How navigation systems transform epistemic virtues: Knowledge, issues and solutions

Alexander James Gillett*, Richard Heersmink

*Corresponding author for this work

Research output: Contribution to journalArticleScientificpeer-review

13 Citations (Scopus)


In this paper, we analyse how GPS-based navigation systems are transforming some of our intellectual virtues and then suggest two strategies to improve our practices regarding the use of such epistemic tools. We start by outlining the two main approaches in virtue epistemology, namely virtue reliabilism and virtue responsibilism. We then discuss how navigation systems can undermine five epistemic virtues, namely memory, perception, attention, intellectual autonomy, and intellectual carefulness. We end by considering two possible interlinked ways of trying to remedy this situation: [i] redesigning the epistemic tool to improve the epistemic virtues of memory, perception, and attention; and [ii] the cultivation of cognitive diligence for wayfinding tasks scaffolding intellectual autonomy and carefulness.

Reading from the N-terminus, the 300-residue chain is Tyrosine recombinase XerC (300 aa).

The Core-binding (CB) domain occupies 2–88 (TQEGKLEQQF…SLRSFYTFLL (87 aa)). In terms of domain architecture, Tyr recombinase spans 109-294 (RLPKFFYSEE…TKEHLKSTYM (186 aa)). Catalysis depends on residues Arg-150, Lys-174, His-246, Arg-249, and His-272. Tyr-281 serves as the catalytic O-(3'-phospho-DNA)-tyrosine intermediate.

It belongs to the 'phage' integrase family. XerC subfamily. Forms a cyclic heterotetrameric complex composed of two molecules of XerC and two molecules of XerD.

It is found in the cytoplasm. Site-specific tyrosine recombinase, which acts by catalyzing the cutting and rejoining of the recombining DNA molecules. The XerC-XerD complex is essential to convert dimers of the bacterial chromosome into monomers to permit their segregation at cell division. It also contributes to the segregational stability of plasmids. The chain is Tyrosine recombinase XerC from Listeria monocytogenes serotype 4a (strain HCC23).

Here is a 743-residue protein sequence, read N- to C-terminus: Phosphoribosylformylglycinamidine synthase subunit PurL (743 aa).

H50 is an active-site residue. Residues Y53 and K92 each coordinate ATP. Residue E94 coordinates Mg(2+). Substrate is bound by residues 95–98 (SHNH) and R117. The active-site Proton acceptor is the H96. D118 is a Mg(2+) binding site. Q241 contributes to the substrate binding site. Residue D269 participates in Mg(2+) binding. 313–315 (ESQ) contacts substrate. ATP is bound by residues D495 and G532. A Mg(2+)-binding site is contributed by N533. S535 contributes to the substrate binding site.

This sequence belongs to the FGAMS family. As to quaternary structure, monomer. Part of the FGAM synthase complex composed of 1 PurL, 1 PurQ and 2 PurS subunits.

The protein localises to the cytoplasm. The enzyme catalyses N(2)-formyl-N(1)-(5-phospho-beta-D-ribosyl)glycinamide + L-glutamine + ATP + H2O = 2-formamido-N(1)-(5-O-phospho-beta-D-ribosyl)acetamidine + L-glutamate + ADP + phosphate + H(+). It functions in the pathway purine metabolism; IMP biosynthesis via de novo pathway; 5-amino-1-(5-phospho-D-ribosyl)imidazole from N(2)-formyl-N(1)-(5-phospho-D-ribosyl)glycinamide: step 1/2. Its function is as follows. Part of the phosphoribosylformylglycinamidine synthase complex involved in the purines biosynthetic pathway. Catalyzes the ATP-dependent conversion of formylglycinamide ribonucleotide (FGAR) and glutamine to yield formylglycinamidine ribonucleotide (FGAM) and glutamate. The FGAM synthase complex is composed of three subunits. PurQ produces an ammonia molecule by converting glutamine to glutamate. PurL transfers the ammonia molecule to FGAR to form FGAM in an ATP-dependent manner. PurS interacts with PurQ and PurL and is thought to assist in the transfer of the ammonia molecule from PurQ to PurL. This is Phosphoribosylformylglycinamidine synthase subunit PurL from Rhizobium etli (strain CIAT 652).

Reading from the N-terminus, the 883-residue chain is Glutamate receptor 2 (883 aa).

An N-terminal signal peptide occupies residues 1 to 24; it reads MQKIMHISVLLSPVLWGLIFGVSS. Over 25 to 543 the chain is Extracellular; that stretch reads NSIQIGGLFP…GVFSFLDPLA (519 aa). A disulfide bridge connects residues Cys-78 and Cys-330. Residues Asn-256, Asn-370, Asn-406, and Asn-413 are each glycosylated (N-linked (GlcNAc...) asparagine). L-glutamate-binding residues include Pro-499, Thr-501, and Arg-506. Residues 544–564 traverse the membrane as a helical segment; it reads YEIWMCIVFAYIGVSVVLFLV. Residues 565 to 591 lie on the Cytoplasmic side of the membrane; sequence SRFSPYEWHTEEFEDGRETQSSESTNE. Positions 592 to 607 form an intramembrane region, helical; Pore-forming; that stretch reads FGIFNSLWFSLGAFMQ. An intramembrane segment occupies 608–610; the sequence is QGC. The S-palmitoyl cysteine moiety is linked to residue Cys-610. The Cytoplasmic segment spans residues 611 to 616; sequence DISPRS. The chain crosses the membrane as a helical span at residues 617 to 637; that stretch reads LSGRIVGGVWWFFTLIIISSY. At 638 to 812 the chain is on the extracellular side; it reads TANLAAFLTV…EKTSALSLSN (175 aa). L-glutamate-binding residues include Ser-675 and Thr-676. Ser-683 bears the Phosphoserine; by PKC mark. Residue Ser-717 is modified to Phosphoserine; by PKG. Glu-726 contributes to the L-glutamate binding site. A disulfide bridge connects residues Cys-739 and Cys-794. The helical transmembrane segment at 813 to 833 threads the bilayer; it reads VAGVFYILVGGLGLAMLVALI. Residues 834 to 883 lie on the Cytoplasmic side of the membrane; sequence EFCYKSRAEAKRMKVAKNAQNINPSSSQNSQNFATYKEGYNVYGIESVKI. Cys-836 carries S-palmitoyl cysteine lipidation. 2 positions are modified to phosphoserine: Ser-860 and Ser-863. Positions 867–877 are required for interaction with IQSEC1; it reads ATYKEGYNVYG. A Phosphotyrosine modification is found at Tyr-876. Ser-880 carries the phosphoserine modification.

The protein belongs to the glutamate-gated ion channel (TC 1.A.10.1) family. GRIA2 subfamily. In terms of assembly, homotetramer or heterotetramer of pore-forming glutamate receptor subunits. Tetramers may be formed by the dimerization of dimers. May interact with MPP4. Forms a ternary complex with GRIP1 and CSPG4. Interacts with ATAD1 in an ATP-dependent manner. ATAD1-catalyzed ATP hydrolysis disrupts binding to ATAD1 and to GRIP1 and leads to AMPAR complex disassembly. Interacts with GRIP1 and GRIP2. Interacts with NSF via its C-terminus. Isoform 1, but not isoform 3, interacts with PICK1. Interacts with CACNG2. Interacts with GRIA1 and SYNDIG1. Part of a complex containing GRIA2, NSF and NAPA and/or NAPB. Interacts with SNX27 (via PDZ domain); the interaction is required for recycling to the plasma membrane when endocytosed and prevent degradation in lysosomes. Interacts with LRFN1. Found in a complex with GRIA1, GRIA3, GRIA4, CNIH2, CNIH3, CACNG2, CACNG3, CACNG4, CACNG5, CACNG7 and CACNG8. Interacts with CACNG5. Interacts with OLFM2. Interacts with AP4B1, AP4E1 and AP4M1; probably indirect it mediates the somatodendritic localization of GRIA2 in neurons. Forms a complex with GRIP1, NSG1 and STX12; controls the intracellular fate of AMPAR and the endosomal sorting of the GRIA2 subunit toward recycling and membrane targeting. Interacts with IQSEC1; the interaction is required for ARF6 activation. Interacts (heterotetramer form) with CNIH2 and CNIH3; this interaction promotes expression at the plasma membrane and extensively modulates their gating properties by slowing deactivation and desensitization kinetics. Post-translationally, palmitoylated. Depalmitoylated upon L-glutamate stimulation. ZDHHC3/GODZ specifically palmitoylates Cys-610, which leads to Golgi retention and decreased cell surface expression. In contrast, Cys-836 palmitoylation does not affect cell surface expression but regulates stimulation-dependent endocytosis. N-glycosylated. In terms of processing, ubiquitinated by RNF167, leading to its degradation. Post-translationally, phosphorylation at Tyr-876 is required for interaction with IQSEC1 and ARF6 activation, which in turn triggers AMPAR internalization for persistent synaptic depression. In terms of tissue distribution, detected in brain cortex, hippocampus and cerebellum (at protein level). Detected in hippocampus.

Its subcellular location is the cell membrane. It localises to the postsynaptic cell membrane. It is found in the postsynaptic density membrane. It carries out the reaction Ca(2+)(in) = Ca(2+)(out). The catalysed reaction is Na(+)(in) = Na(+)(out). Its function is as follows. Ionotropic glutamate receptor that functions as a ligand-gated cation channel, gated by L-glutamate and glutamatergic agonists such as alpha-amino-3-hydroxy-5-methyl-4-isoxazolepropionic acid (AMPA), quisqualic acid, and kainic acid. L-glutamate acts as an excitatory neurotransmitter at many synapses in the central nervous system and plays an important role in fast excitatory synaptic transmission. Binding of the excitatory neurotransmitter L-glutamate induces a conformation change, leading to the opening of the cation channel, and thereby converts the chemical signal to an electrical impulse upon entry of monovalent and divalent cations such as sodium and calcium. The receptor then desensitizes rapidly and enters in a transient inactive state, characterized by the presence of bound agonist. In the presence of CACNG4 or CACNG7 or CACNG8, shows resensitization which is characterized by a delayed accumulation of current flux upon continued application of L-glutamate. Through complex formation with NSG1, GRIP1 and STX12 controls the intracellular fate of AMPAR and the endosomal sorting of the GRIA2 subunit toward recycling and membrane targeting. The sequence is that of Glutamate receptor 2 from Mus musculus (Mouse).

Original languageEnglish
Pages (from-to)36-49
Number of pages14
JournalCognitive Systems Research
Publication statusPublished - Aug 2019
Externally publishedYes


  • Behavioural geography
  • Cognitive artifacts
  • Cognitive diligence
  • Cognitive science
  • Design
  • GPS devices
  • Navigation
  • Route knowledge
  • Spatial cognition
  • Survey knowledge
  • Virtue epistemology
  • Wayfinding technology


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